Seabuckthorn’s latest entry concentrates on the European travels of a distant, past-consumed family longing to return home, wanting to go back to a place of familiarity only to find themselves swept away by the rivers of time. Their meanderings through Europe can be heard in the long, drawn-out, and ancient strings, which are far removed from the present day, and the dusty notes feel as though they’ve recently been unearthed or discovered, opening up at the same time as an old family album, maybe. The years have yellowed like paper, but so have the memories and the music. The music’s clothing is old and grey.
Once-familiar roads have been blown away, and some parts of the landscape have changed beyond recognition. While change is a constant, the quality never seems to lessen. The swelling strings are buried in a past age, well-worn and gravel-voiced instead of smooth and slinky. Perhaps they are only now being reanimated, learning to use a voice after a long time spent in silence.
Over the space of this double album, a slow and patient unfolding occurs. Strings are able to breathe, finding the space they need to move, although their movements are lurching, clunky, and convulsive. Seabuckthorn illuminates the distance – a family, a time spent together, and a beautiful summer. It has the feel of old European adventures and trips to glorious cities, markets, churchyards, and yawning fields, with a population yet to face the music of climate change or even a World War.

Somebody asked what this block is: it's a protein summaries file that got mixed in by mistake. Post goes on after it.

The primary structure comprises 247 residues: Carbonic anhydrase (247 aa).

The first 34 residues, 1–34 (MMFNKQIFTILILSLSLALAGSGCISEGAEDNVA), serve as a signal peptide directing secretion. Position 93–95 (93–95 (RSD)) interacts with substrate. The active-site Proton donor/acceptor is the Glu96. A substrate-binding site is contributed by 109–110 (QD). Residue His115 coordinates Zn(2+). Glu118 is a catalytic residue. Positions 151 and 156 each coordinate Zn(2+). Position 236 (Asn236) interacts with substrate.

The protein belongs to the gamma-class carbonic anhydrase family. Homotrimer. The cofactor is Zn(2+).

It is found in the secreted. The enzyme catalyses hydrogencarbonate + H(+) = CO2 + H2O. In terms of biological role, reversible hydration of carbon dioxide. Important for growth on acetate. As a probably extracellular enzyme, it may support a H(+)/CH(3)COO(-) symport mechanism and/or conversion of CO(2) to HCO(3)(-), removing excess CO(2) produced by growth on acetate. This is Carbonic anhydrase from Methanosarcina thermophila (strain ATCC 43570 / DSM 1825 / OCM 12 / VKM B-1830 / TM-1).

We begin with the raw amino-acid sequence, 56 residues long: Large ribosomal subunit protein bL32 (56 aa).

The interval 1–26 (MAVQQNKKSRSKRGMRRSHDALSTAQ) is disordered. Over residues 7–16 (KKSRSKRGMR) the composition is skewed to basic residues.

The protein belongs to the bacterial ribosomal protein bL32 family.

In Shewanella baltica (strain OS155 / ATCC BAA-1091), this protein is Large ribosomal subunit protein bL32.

Years erode the features, and a scattering of distortion eats away at the music. The year in question has faded away, and time has gone way beyond evening or dusk, but Seabuckthorn brings it back and makes it relevant once again. The music is late and so is the hour, but even as the light dims, a beautiful, rusty afterglow is left behind, a dull gleam coming from a King’s crown.
released July 1, 2020
Audio by Seabuckthorn
Mastering by James Plotkin
Print design by Craig Tattersall
Book design by Mikula Lullwitz
Packaging design by Daniel Crossley
Eilean is great at surprising the hell out of me when they find this cyclical, percolating, instrument-rich ambient music. Akin to Eilean's releases from Toàn and Sonmi451 which are two of my most favorite on the label, I'm already certain from the preview songs, that 'Illuminate' will be one of my favorite, most listened to albums of 2019! Hats off to Jason Corder, brilliant work sir. Lost Tribe Sound